In the second quarter of 2020, the leveraged loan market rebounded sharply from the record lows experienced in March. In the U.S., the impact of government fiscal and monetary support as well as a slowdown in the pace of rating agency downgrades were positive drivers for the leveraged loan market. The J.P. Morgan U.S. Leveraged Loan Index ended the quarter with a weighted average price of $91.37, posting a 9.78% gain, the strongest quarterly return in over a decade. The European leveraged loan market experienced a similar snapback, ending the quarter with a weighted average price of $92.73.
The second quarter began with a wave of COVID-19-related rating downgrades, with S&P downgrade volume in excess of $60 billion during the first week of April. The pace of rating downgrades moderated, falling to slightly below $10 billion during the last week of June. Although more downgrades are to be expected, the pace is likely to slow. However, the $450 billion of debt outstanding with a negative outlook remains a concern and presents an overhang on the leveraged loan market. As social distancing guidelines led to a shutdown of parts of the global economy, the par-weighted default rate in the leveraged loan market ended June at a five-year high of 3.96%.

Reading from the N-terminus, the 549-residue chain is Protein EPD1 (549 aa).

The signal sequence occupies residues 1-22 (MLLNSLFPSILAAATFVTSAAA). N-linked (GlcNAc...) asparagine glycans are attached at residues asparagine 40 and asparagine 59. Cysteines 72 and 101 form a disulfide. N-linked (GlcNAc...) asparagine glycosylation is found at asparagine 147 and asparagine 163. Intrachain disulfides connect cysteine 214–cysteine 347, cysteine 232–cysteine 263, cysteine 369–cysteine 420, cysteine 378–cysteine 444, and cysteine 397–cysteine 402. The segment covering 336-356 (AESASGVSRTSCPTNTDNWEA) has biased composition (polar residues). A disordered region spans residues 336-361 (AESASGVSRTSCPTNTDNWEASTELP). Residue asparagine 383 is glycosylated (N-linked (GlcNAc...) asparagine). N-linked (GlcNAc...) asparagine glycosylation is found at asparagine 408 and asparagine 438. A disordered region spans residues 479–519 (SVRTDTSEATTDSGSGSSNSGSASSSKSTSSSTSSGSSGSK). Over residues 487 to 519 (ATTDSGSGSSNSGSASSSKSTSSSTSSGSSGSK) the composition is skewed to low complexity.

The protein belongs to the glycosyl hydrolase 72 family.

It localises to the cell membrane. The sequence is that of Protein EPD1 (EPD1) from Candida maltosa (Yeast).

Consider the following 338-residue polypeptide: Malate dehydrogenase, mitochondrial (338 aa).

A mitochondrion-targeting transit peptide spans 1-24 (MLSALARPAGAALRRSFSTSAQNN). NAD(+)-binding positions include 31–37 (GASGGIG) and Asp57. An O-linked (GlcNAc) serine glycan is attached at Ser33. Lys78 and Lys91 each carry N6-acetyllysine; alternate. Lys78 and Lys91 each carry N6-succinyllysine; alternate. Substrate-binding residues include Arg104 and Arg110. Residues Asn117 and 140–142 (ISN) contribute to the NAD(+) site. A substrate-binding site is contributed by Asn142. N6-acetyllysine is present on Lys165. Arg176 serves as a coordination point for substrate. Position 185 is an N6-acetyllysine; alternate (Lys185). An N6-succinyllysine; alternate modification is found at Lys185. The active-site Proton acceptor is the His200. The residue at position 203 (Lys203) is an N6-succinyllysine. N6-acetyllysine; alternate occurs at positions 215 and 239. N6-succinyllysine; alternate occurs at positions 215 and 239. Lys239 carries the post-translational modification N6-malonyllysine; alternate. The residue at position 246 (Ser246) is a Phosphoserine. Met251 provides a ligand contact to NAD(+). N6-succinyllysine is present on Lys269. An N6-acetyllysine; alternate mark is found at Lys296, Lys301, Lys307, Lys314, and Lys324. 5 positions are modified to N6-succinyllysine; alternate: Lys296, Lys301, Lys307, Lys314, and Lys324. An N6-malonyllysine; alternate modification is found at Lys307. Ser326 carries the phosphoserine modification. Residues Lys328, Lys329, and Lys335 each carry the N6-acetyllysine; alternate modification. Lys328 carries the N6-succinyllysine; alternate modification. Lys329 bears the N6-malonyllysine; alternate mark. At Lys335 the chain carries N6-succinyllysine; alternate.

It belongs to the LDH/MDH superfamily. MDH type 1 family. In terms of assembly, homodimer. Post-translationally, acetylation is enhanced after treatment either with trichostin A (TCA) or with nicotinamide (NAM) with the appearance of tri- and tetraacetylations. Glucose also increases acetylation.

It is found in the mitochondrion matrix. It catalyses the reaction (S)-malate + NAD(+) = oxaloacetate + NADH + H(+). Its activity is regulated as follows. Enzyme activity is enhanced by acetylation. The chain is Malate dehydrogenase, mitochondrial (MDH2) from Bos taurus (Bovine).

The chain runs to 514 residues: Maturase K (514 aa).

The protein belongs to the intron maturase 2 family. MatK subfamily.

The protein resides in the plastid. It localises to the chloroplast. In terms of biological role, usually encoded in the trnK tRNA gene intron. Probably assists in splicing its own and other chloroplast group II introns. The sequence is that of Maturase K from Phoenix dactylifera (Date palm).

Looking to new issuance, the second quarter painted a very different picture from the first, with only $46 billion of new issue. The loan market reopened much more slowly than the bond market, with borrowers showing a preference for fixed-rate debt. Limited primary issuance has coincided with weak retail demand, with retail loan funds seeing $640 million of outflows in June, the 21st consecutive monthly outflow of more than $79 billion. A lack of supply in the loan market should benefit secondary prices.
The CLO market – an important source of demand for loans – showed signs of reopening in June. In the U.S., there were 79 new issue deals totaling $35 billion in the first half of 2020, representing a 44% year-over-year decrease in new issue volumes. In Europe, 30 new issue deals totaling $10.1 billion have printed year-to-date through June – a 38% decline year-over-year. The speed at which new CLO creation takes place will partially depend on the cost of CLO spreads, as well as the volume of new loan issuance.
In June, hopes for a gradual reopening of the economy were met with an uptick in new COVID-19 cases in certain parts of the U.S. In this environment, we believe prudent leveraged loan investors are focused on monitoring the liquidity runway of underlying borrowers. Companies that can manage their cost structure and have access to capital will have the flexibility needed to navigate the COVID-19 crisis. Furthermore, we believe a focus on avoiding challenged sectors, such as retail or energy, can help mitigate risk and improve capital preservation.
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Leveraged loans in the U.S. and Europe have rebounded sharply from the lows seen in late March.
Although the loan market reopened much more slowly than the bond market, a lack of supply should benefit secondary prices.
The leveraged loan default rate hit a five-year high in June.
Although the pace of rating downgrades has moderated, the $450 billion of debt outstanding with a negative outlook remains a concern and presents an overhang on the leveraged loan market.